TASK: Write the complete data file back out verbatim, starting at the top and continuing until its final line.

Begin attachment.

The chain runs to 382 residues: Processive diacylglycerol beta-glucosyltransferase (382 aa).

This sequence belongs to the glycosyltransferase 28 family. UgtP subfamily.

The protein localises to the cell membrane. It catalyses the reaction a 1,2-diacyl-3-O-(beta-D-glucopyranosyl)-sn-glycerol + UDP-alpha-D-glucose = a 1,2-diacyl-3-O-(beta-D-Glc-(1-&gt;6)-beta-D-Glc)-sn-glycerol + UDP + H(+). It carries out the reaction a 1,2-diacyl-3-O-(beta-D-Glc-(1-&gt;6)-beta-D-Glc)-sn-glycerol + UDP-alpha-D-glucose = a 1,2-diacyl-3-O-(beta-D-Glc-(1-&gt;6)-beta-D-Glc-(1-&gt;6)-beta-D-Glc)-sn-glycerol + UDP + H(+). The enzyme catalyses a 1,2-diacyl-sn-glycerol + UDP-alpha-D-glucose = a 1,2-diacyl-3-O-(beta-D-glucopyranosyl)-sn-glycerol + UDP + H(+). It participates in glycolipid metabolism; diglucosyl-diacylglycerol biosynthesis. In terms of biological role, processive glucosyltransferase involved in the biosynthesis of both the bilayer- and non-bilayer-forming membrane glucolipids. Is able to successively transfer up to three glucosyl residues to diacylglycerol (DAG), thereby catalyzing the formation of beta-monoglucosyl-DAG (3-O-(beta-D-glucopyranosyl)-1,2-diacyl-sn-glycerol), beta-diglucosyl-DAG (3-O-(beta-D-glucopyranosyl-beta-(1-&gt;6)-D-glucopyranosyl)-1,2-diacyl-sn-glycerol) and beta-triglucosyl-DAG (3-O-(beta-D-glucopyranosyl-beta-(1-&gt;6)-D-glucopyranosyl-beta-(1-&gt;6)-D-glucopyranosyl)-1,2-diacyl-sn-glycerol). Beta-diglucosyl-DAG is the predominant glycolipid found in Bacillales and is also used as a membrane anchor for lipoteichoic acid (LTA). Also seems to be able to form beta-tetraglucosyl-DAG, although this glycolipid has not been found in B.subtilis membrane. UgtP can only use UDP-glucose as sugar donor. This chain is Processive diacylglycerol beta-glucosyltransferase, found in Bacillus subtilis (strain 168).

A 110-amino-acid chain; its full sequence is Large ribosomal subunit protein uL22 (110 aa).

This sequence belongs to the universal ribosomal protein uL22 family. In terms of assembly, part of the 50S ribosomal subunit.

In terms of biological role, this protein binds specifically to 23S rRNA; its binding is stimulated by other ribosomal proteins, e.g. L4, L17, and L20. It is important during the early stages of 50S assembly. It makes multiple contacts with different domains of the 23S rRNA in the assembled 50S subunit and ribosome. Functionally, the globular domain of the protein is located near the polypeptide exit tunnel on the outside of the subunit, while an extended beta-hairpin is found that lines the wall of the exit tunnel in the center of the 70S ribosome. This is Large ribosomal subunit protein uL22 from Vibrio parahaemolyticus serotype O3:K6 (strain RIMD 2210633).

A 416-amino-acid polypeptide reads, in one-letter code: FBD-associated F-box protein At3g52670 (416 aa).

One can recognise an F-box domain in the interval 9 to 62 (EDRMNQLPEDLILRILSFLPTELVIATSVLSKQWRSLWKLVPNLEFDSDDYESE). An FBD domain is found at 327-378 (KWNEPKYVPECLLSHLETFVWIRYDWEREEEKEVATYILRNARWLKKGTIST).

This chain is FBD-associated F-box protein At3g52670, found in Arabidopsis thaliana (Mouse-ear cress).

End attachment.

The chain runs to 382 residues: Processive diacylglycerol beta-glucosyltransferase (382 aa).

This sequence belongs to the glycosyltransferase 28 family. UgtP subfamily.

The protein localises to the cell membrane. It catalyses the reaction a 1,2-diacyl-3-O-(beta-D-glucopyranosyl)-sn-glycerol + UDP-alpha-D-glucose = a 1,2-diacyl-3-O-(beta-D-Glc-(1-&gt;6)-beta-D-Glc)-sn-glycerol + UDP + H(+). It carries out the reaction a 1,2-diacyl-3-O-(beta-D-Glc-(1-&gt;6)-beta-D-Glc)-sn-glycerol + UDP-alpha-D-glucose = a 1,2-diacyl-3-O-(beta-D-Glc-(1-&gt;6)-beta-D-Glc-(1-&gt;6)-beta-D-Glc)-sn-glycerol + UDP + H(+). The enzyme catalyses a 1,2-diacyl-sn-glycerol + UDP-alpha-D-glucose = a 1,2-diacyl-3-O-(beta-D-glucopyranosyl)-sn-glycerol + UDP + H(+). It participates in glycolipid metabolism; diglucosyl-diacylglycerol biosynthesis. In terms of biological role, processive glucosyltransferase involved in the biosynthesis of both the bilayer- and non-bilayer-forming membrane glucolipids. Is able to successively transfer up to three glucosyl residues to diacylglycerol (DAG), thereby catalyzing the formation of beta-monoglucosyl-DAG (3-O-(beta-D-glucopyranosyl)-1,2-diacyl-sn-glycerol), beta-diglucosyl-DAG (3-O-(beta-D-glucopyranosyl-beta-(1-&gt;6)-D-glucopyranosyl)-1,2-diacyl-sn-glycerol) and beta-triglucosyl-DAG (3-O-(beta-D-glucopyranosyl-beta-(1-&gt;6)-D-glucopyranosyl-beta-(1-&gt;6)-D-glucopyranosyl)-1,2-diacyl-sn-glycerol). Beta-diglucosyl-DAG is the predominant glycolipid found in Bacillales and is also used as a membrane anchor for lipoteichoic acid (LTA). Also seems to be able to form beta-tetraglucosyl-DAG, although this glycolipid has not been found in B.subtilis membrane. UgtP can only use UDP-glucose as sugar donor. This chain is Processive diacylglycerol beta-glucosyltransferase, found in Bacillus subtilis (strain 168).

A 110-amino-acid chain; its full sequence is Large ribosomal subunit protein uL22 (110 aa).

This sequence belongs to the universal ribosomal protein uL22 family. In terms of assembly, part of the 50S ribosomal subunit.

In terms of biological role, this protein binds specifically to 23S rRNA; its binding is stimulated by other ribosomal proteins, e.g. L4, L17, and L20. It is important during the early stages of 50S assembly. It makes multiple contacts with different domains of the 23S rRNA in the assembled 50S subunit and ribosome. Functionally, the globular domain of the protein is located near the polypeptide exit tunnel on the outside of the subunit, while an extended beta-hairpin is found that lines the wall of the exit tunnel in the center of the 70S ribosome. This is Large ribosomal subunit protein uL22 from Vibrio parahaemolyticus serotype O3:K6 (strain RIMD 2210633).

A 416-amino-acid polypeptide reads, in one-letter code: FBD-associated F-box protein At3g52670 (416 aa).

One can recognise an F-box domain in the interval 9 to 62 (EDRMNQLPEDLILRILSFLPTELVIATSVLSKQWRSLWKLVPNLEFDSDDYESE). An FBD domain is found at 327-378 (KWNEPKYVPECLLSHLETFVWIRYDWEREEEKEVATYILRNARWLKKGTIST).

This chain is FBD-associated F-box protein At3g52670, found in Arabidopsis thaliana (Mouse-ear cress).